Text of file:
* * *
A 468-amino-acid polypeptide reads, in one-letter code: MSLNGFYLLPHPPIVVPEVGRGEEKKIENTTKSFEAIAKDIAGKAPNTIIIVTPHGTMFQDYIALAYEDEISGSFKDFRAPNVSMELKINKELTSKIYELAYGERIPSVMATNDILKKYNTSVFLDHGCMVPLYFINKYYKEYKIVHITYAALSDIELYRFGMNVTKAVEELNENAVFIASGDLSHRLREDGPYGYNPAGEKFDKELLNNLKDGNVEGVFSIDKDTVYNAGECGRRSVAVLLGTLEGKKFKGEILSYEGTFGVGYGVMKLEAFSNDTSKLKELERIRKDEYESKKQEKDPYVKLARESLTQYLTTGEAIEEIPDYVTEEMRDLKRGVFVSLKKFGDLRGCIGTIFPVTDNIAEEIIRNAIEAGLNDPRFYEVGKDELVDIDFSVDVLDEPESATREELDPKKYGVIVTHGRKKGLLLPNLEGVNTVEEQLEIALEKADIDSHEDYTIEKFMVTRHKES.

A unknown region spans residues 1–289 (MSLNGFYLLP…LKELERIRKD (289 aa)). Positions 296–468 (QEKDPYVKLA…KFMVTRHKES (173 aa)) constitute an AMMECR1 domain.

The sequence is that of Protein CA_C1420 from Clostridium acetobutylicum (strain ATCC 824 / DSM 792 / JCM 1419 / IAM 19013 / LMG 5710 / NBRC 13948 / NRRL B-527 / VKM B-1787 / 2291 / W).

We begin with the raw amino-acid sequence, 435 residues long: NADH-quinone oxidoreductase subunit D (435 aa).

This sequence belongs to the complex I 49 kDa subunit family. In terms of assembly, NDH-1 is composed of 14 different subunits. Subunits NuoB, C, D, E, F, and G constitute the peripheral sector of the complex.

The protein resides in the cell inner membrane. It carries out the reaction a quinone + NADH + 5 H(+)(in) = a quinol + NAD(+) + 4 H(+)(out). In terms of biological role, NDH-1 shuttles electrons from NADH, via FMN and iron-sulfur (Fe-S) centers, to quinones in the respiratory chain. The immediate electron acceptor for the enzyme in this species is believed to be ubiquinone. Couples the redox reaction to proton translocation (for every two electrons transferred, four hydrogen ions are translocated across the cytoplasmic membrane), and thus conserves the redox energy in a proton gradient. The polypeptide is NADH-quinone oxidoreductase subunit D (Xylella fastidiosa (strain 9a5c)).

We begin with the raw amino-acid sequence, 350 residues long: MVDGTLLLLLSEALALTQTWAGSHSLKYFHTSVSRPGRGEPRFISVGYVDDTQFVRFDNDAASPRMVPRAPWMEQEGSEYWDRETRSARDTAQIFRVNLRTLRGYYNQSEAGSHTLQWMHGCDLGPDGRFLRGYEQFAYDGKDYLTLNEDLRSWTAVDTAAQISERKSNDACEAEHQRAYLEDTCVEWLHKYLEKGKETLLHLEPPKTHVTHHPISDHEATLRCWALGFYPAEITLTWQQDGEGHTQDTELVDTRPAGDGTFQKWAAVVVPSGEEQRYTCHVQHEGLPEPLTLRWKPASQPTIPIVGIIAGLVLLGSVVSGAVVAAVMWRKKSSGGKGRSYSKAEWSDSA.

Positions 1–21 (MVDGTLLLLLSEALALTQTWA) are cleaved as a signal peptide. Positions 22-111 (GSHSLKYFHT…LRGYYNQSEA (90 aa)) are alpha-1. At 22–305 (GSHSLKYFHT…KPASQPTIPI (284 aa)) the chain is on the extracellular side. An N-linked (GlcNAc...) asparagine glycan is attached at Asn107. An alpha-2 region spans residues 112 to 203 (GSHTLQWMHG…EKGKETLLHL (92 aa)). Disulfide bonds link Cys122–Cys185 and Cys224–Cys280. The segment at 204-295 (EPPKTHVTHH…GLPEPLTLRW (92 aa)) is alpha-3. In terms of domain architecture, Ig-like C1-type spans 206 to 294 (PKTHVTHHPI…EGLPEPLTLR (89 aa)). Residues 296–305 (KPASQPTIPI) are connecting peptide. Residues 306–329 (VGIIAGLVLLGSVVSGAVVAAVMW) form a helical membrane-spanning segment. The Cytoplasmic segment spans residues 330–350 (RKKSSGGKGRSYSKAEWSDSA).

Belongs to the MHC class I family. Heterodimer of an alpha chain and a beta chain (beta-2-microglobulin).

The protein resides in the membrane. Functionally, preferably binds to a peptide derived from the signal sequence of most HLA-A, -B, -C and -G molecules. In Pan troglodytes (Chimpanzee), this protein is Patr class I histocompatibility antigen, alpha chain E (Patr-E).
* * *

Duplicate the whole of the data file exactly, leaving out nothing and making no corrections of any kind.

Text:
A 468-amino-acid polypeptide reads, in one-letter code: MSLNGFYLLPHPPIVVPEVGRGEEKKIENTTKSFEAIAKDIAGKAPNTIIIVTPHGTMFQDYIALAYEDEISGSFKDFRAPNVSMELKINKELTSKIYELAYGERIPSVMATNDILKKYNTSVFLDHGCMVPLYFINKYYKEYKIVHITYAALSDIELYRFGMNVTKAVEELNENAVFIASGDLSHRLREDGPYGYNPAGEKFDKELLNNLKDGNVEGVFSIDKDTVYNAGECGRRSVAVLLGTLEGKKFKGEILSYEGTFGVGYGVMKLEAFSNDTSKLKELERIRKDEYESKKQEKDPYVKLARESLTQYLTTGEAIEEIPDYVTEEMRDLKRGVFVSLKKFGDLRGCIGTIFPVTDNIAEEIIRNAIEAGLNDPRFYEVGKDELVDIDFSVDVLDEPESATREELDPKKYGVIVTHGRKKGLLLPNLEGVNTVEEQLEIALEKADIDSHEDYTIEKFMVTRHKES.

A unknown region spans residues 1–289 (MSLNGFYLLP…LKELERIRKD (289 aa)). Positions 296–468 (QEKDPYVKLA…KFMVTRHKES (173 aa)) constitute an AMMECR1 domain.

The sequence is that of Protein CA_C1420 from Clostridium acetobutylicum (strain ATCC 824 / DSM 792 / JCM 1419 / IAM 19013 / LMG 5710 / NBRC 13948 / NRRL B-527 / VKM B-1787 / 2291 / W).

We begin with the raw amino-acid sequence, 435 residues long: NADH-quinone oxidoreductase subunit D (435 aa).

This sequence belongs to the complex I 49 kDa subunit family. In terms of assembly, NDH-1 is composed of 14 different subunits. Subunits NuoB, C, D, E, F, and G constitute the peripheral sector of the complex.

The protein resides in the cell inner membrane. It carries out the reaction a quinone + NADH + 5 H(+)(in) = a quinol + NAD(+) + 4 H(+)(out). In terms of biological role, NDH-1 shuttles electrons from NADH, via FMN and iron-sulfur (Fe-S) centers, to quinones in the respiratory chain. The immediate electron acceptor for the enzyme in this species is believed to be ubiquinone. Couples the redox reaction to proton translocation (for every two electrons transferred, four hydrogen ions are translocated across the cytoplasmic membrane), and thus conserves the redox energy in a proton gradient. The polypeptide is NADH-quinone oxidoreductase subunit D (Xylella fastidiosa (strain 9a5c)).

We begin with the raw amino-acid sequence, 350 residues long: MVDGTLLLLLSEALALTQTWAGSHSLKYFHTSVSRPGRGEPRFISVGYVDDTQFVRFDNDAASPRMVPRAPWMEQEGSEYWDRETRSARDTAQIFRVNLRTLRGYYNQSEAGSHTLQWMHGCDLGPDGRFLRGYEQFAYDGKDYLTLNEDLRSWTAVDTAAQISERKSNDACEAEHQRAYLEDTCVEWLHKYLEKGKETLLHLEPPKTHVTHHPISDHEATLRCWALGFYPAEITLTWQQDGEGHTQDTELVDTRPAGDGTFQKWAAVVVPSGEEQRYTCHVQHEGLPEPLTLRWKPASQPTIPIVGIIAGLVLLGSVVSGAVVAAVMWRKKSSGGKGRSYSKAEWSDSA.

Positions 1–21 (MVDGTLLLLLSEALALTQTWA) are cleaved as a signal peptide. Positions 22-111 (GSHSLKYFHT…LRGYYNQSEA (90 aa)) are alpha-1. At 22–305 (GSHSLKYFHT…KPASQPTIPI (284 aa)) the chain is on the extracellular side. An N-linked (GlcNAc...) asparagine glycan is attached at Asn107. An alpha-2 region spans residues 112 to 203 (GSHTLQWMHG…EKGKETLLHL (92 aa)). Disulfide bonds link Cys122–Cys185 and Cys224–Cys280. The segment at 204-295 (EPPKTHVTHH…GLPEPLTLRW (92 aa)) is alpha-3. In terms of domain architecture, Ig-like C1-type spans 206 to 294 (PKTHVTHHPI…EGLPEPLTLR (89 aa)). Residues 296–305 (KPASQPTIPI) are connecting peptide. Residues 306–329 (VGIIAGLVLLGSVVSGAVVAAVMW) form a helical membrane-spanning segment. The Cytoplasmic segment spans residues 330–350 (RKKSSGGKGRSYSKAEWSDSA).

Belongs to the MHC class I family. Heterodimer of an alpha chain and a beta chain (beta-2-microglobulin).

The protein resides in the membrane. Functionally, preferably binds to a peptide derived from the signal sequence of most HLA-A, -B, -C and -G molecules. In Pan troglodytes (Chimpanzee), this protein is Patr class I histocompatibility antigen, alpha chain E (Patr-E).